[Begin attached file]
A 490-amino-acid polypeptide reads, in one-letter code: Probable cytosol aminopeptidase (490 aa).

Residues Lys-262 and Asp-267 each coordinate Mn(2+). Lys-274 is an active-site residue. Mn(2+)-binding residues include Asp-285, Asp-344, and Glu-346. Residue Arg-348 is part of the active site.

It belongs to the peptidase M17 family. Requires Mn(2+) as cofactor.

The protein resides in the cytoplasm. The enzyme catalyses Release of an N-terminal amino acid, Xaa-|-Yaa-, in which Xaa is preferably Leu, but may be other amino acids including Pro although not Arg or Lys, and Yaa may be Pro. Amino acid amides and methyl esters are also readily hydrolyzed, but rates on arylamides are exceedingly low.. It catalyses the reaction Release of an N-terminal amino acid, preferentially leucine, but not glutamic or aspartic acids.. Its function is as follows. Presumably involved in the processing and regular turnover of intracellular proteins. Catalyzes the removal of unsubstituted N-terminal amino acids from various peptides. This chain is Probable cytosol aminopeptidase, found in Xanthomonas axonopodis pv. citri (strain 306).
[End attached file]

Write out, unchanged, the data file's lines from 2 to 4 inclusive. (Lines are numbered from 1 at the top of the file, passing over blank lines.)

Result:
Residues Lys-262 and Asp-267 each coordinate Mn(2+). Lys-274 is an active-site residue. Mn(2+)-binding residues include Asp-285, Asp-344, and Glu-346. Residue Arg-348 is part of the active site.

It belongs to the peptidase M17 family. Requires Mn(2+) as cofactor.

The protein resides in the cytoplasm. The enzyme catalyses Release of an N-terminal amino acid, Xaa-|-Yaa-, in which Xaa is preferably Leu, but may be other amino acids including Pro although not Arg or Lys, and Yaa may be Pro. Amino acid amides and methyl esters are also readily hydrolyzed, but rates on arylamides are exceedingly low.. It catalyses the reaction Release of an N-terminal amino acid, preferentially leucine, but not glutamic or aspartic acids.. Its function is as follows. Presumably involved in the processing and regular turnover of intracellular proteins. Catalyzes the removal of unsubstituted N-terminal amino acids from various peptides. This chain is Probable cytosol aminopeptidase, found in Xanthomonas axonopodis pv. citri (strain 306).